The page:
Dinter's account shows how this man unfortunately chose the wrong vocation. Many of his books have succeeded in faulting the Church for its many ills, yet his own personal responsibility seems lacking. Some of his stories are exaggerated. I too was at Columbia during his time, and he was known for alienating and dividing many students with his political ideas. Although he was close to some of the '60s leaders, by the 1980s Dinter continued to preach ideas that had long passed that generation. He controlled his community in Ford Hall (some of whom were not students) with a political agenda, requiring people to lie down in front of police cars and getting jailed for anti-nuclear demonstrations. The lawsuit filed against him was largely due to what what most people deemed as a messy personality conflict. Whatever happened between him and this woman no one really knew, but it exploded into a controversy that eventually led in part to his transfer from Columbia University (they settled the lawsuit and readmitted the woman to the congregation). Although I sympathize with his criticisms of Opus Dei, I recall during one campus event Dinter's group marched into the back of the room where a priest from Opus Dei was speaking and made rude comments and loud criticisms. Many times he complained openly about Church celibacy and at others turned the Mass into a forum launching a tirade against political leaders and anyone who voted for them. He was very unhappy with the priesthood and his resignation came as no surprise.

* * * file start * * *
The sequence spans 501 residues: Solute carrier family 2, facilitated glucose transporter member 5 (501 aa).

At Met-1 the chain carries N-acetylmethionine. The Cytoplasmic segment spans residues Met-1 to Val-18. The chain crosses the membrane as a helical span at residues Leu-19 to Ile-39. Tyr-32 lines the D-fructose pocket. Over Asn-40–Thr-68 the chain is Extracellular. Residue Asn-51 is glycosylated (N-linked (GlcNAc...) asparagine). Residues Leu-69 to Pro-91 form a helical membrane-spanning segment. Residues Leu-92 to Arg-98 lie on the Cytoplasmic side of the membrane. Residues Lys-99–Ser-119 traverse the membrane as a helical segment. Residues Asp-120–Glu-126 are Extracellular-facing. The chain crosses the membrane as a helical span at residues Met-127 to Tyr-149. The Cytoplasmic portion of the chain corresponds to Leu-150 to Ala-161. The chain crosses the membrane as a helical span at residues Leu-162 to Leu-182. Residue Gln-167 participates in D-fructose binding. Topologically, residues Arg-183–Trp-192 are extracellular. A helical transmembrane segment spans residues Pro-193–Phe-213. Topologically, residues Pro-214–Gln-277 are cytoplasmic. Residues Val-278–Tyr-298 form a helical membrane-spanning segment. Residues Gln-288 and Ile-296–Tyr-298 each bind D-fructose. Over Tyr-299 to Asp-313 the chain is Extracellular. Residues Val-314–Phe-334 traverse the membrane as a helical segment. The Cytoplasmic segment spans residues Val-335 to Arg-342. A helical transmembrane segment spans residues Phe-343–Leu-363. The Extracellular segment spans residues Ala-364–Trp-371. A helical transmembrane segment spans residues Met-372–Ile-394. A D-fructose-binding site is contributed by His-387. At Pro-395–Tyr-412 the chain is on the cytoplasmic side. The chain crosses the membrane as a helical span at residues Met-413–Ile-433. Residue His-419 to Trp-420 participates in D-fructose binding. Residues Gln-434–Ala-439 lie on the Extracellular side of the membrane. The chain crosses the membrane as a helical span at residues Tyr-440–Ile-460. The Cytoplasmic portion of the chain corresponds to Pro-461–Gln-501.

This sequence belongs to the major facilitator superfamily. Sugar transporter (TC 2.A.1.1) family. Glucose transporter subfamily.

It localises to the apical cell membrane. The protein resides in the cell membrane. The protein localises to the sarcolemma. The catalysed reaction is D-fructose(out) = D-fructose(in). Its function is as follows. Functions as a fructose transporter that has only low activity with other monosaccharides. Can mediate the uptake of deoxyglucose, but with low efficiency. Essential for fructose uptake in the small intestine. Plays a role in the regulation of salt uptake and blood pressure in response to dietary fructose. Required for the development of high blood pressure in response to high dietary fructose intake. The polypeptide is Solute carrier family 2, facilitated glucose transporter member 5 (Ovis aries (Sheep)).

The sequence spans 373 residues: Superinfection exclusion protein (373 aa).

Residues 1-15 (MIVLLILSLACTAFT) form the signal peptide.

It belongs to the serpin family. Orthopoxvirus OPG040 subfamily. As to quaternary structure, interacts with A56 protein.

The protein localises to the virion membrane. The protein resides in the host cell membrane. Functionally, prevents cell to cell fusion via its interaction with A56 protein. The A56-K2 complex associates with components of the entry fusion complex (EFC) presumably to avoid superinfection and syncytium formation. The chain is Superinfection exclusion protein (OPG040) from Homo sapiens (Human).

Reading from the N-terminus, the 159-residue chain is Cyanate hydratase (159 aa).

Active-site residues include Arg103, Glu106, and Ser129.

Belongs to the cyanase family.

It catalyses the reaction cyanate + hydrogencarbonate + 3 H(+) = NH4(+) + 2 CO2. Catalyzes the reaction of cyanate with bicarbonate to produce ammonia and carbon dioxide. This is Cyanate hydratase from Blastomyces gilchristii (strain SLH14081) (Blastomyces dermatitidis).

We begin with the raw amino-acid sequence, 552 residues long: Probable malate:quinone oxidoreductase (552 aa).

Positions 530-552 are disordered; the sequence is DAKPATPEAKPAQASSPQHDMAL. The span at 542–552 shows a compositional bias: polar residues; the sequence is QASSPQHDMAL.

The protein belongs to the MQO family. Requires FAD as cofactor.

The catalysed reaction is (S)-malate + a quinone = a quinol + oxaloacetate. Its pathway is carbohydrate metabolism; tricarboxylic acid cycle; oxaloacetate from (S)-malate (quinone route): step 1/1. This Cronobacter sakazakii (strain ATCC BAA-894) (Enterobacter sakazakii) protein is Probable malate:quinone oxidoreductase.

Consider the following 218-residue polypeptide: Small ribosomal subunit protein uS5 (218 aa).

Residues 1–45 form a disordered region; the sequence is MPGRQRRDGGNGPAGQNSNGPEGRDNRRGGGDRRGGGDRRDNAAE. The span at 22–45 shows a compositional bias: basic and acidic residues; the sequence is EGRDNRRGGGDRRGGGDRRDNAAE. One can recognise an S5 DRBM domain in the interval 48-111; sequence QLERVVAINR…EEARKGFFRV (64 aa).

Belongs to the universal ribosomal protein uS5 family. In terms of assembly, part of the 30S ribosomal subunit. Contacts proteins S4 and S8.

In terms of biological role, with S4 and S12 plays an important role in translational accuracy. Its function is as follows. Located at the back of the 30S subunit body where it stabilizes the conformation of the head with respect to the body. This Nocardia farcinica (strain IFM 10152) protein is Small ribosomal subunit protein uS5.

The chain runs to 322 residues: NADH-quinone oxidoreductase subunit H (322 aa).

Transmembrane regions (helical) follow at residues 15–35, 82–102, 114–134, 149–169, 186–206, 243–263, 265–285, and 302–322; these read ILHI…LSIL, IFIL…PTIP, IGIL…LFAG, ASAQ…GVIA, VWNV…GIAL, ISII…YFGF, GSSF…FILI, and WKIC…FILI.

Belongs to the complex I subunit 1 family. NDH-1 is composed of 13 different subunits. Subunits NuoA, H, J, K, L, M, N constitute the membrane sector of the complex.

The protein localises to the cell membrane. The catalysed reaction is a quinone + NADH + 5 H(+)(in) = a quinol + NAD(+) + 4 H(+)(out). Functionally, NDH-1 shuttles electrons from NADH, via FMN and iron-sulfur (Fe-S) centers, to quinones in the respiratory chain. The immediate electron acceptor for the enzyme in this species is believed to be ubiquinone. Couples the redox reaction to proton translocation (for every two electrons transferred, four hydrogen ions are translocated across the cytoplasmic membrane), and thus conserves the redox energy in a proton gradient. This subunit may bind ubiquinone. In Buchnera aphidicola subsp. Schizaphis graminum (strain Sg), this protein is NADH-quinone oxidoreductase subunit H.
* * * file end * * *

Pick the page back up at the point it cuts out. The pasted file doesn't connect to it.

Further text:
Without a doubt, Paul Dinter's story of his life in the Catholic Priesthood and his insights into the dysfunctional celebate life brought understanding, compassion and tears to my eyes. The Hierarchy of the Catholic Church is so out of step with reality. What is being done to our Catholic Priests when it comes to not acknowldgeing their sexual nature is a travesty which borders on sadistic behavior on the part of Rome. One does not have to think very hard after reading Paul Dinter's book why there are so few vocations today to the Celebate Priesthood. Mr. Dinter writes this book in a way that helped me as a 59 year old cradle catholic, with doubts and fears that come with being raised Catholic before Vatican II, to understand and accept my conscience when it comes to not buying into the rhetoric that comes out of the Vatican today. As a gay man who has been partnered for 35 years, I finished the book with a sense of renewed pride in my total self. God Bless you Paul Dinter for writing this book!